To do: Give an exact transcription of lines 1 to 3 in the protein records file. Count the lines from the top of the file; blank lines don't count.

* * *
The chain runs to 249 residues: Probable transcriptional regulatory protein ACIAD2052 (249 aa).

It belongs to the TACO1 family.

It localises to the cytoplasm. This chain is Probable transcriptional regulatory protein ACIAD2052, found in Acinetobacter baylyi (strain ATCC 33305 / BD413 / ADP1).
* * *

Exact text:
The chain runs to 249 residues: Probable transcriptional regulatory protein ACIAD2052 (249 aa).

It belongs to the TACO1 family.

It localises to the cytoplasm. This chain is Probable transcriptional regulatory protein ACIAD2052, found in Acinetobacter baylyi (strain ATCC 33305 / BD413 / ADP1).